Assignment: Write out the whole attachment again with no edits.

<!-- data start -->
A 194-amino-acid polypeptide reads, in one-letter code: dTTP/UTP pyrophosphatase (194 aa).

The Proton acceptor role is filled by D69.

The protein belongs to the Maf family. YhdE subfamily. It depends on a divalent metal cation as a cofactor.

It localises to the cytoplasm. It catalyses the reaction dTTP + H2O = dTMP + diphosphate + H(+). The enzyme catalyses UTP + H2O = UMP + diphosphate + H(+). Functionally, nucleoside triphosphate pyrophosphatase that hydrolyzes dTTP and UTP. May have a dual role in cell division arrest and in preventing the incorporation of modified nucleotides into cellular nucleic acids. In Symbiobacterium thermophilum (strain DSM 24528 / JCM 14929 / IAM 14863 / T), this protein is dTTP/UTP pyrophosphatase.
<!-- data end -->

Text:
A 194-amino-acid polypeptide reads, in one-letter code: dTTP/UTP pyrophosphatase (194 aa).

The Proton acceptor role is filled by D69.

The protein belongs to the Maf family. YhdE subfamily. It depends on a divalent metal cation as a cofactor.

It localises to the cytoplasm. It catalyses the reaction dTTP + H2O = dTMP + diphosphate + H(+). The enzyme catalyses UTP + H2O = UMP + diphosphate + H(+). Functionally, nucleoside triphosphate pyrophosphatase that hydrolyzes dTTP and UTP. May have a dual role in cell division arrest and in preventing the incorporation of modified nucleotides into cellular nucleic acids. In Symbiobacterium thermophilum (strain DSM 24528 / JCM 14929 / IAM 14863 / T), this protein is dTTP/UTP pyrophosphatase.